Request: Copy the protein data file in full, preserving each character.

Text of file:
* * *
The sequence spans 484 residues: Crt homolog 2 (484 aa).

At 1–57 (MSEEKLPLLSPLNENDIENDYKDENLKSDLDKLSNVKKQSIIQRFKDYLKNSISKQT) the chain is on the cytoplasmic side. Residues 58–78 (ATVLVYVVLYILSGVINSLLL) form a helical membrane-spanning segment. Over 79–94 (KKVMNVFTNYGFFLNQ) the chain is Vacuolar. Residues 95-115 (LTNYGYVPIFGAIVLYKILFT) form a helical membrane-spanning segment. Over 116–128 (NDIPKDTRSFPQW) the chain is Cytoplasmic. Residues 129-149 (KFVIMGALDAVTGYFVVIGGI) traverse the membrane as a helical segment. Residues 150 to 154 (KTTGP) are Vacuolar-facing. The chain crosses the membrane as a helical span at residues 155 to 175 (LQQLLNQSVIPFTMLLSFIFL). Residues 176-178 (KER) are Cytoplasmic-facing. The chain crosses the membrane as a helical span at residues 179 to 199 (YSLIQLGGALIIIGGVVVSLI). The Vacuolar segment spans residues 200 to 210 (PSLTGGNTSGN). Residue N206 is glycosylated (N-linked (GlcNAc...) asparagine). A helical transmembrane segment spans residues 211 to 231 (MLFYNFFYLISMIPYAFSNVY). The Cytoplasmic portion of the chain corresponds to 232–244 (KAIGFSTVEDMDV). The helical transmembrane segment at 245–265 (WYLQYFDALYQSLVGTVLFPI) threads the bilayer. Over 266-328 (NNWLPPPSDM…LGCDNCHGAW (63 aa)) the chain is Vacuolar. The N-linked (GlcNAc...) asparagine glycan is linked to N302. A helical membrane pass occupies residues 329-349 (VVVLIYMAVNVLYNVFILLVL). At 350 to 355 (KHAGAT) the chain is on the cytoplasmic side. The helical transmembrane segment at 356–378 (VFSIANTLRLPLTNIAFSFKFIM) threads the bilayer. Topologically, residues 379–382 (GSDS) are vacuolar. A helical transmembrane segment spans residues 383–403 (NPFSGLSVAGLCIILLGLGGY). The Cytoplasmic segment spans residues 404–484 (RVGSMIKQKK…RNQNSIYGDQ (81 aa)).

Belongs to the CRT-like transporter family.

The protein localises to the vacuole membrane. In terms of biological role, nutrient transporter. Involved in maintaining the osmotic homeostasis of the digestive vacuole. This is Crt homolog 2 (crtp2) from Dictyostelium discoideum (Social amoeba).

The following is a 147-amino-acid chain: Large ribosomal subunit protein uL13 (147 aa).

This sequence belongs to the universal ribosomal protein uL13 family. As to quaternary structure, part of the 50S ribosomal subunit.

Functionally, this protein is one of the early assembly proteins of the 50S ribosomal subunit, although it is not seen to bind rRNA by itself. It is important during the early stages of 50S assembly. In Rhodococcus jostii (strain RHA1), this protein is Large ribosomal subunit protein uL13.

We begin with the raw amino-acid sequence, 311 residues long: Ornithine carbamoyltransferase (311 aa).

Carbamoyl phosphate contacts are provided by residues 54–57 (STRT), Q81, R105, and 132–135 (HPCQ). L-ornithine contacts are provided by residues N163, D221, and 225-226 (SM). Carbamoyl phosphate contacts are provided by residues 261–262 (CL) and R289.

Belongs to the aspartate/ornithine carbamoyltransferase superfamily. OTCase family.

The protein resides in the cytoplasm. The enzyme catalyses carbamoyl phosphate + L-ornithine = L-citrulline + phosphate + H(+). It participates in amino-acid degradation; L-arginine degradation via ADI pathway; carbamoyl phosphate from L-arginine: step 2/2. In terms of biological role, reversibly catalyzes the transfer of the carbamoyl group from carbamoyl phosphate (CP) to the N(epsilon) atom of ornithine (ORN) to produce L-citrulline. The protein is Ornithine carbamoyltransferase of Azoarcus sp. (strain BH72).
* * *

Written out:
The sequence spans 484 residues: Crt homolog 2 (484 aa).

At 1–57 (MSEEKLPLLSPLNENDIENDYKDENLKSDLDKLSNVKKQSIIQRFKDYLKNSISKQT) the chain is on the cytoplasmic side. Residues 58–78 (ATVLVYVVLYILSGVINSLLL) form a helical membrane-spanning segment. Over 79–94 (KKVMNVFTNYGFFLNQ) the chain is Vacuolar. Residues 95-115 (LTNYGYVPIFGAIVLYKILFT) form a helical membrane-spanning segment. Over 116–128 (NDIPKDTRSFPQW) the chain is Cytoplasmic. Residues 129-149 (KFVIMGALDAVTGYFVVIGGI) traverse the membrane as a helical segment. Residues 150 to 154 (KTTGP) are Vacuolar-facing. The chain crosses the membrane as a helical span at residues 155 to 175 (LQQLLNQSVIPFTMLLSFIFL). Residues 176-178 (KER) are Cytoplasmic-facing. The chain crosses the membrane as a helical span at residues 179 to 199 (YSLIQLGGALIIIGGVVVSLI). The Vacuolar segment spans residues 200 to 210 (PSLTGGNTSGN). Residue N206 is glycosylated (N-linked (GlcNAc...) asparagine). A helical transmembrane segment spans residues 211 to 231 (MLFYNFFYLISMIPYAFSNVY). The Cytoplasmic portion of the chain corresponds to 232–244 (KAIGFSTVEDMDV). The helical transmembrane segment at 245–265 (WYLQYFDALYQSLVGTVLFPI) threads the bilayer. Over 266-328 (NNWLPPPSDM…LGCDNCHGAW (63 aa)) the chain is Vacuolar. The N-linked (GlcNAc...) asparagine glycan is linked to N302. A helical membrane pass occupies residues 329-349 (VVVLIYMAVNVLYNVFILLVL). At 350 to 355 (KHAGAT) the chain is on the cytoplasmic side. The helical transmembrane segment at 356–378 (VFSIANTLRLPLTNIAFSFKFIM) threads the bilayer. Topologically, residues 379–382 (GSDS) are vacuolar. A helical transmembrane segment spans residues 383–403 (NPFSGLSVAGLCIILLGLGGY). The Cytoplasmic segment spans residues 404–484 (RVGSMIKQKK…RNQNSIYGDQ (81 aa)).

Belongs to the CRT-like transporter family.

The protein localises to the vacuole membrane. In terms of biological role, nutrient transporter. Involved in maintaining the osmotic homeostasis of the digestive vacuole. This is Crt homolog 2 (crtp2) from Dictyostelium discoideum (Social amoeba).

The following is a 147-amino-acid chain: Large ribosomal subunit protein uL13 (147 aa).

This sequence belongs to the universal ribosomal protein uL13 family. As to quaternary structure, part of the 50S ribosomal subunit.

Functionally, this protein is one of the early assembly proteins of the 50S ribosomal subunit, although it is not seen to bind rRNA by itself. It is important during the early stages of 50S assembly. In Rhodococcus jostii (strain RHA1), this protein is Large ribosomal subunit protein uL13.

We begin with the raw amino-acid sequence, 311 residues long: Ornithine carbamoyltransferase (311 aa).

Carbamoyl phosphate contacts are provided by residues 54–57 (STRT), Q81, R105, and 132–135 (HPCQ). L-ornithine contacts are provided by residues N163, D221, and 225-226 (SM). Carbamoyl phosphate contacts are provided by residues 261–262 (CL) and R289.

Belongs to the aspartate/ornithine carbamoyltransferase superfamily. OTCase family.

The protein resides in the cytoplasm. The enzyme catalyses carbamoyl phosphate + L-ornithine = L-citrulline + phosphate + H(+). It participates in amino-acid degradation; L-arginine degradation via ADI pathway; carbamoyl phosphate from L-arginine: step 2/2. In terms of biological role, reversibly catalyzes the transfer of the carbamoyl group from carbamoyl phosphate (CP) to the N(epsilon) atom of ornithine (ORN) to produce L-citrulline. The protein is Ornithine carbamoyltransferase of Azoarcus sp. (strain BH72).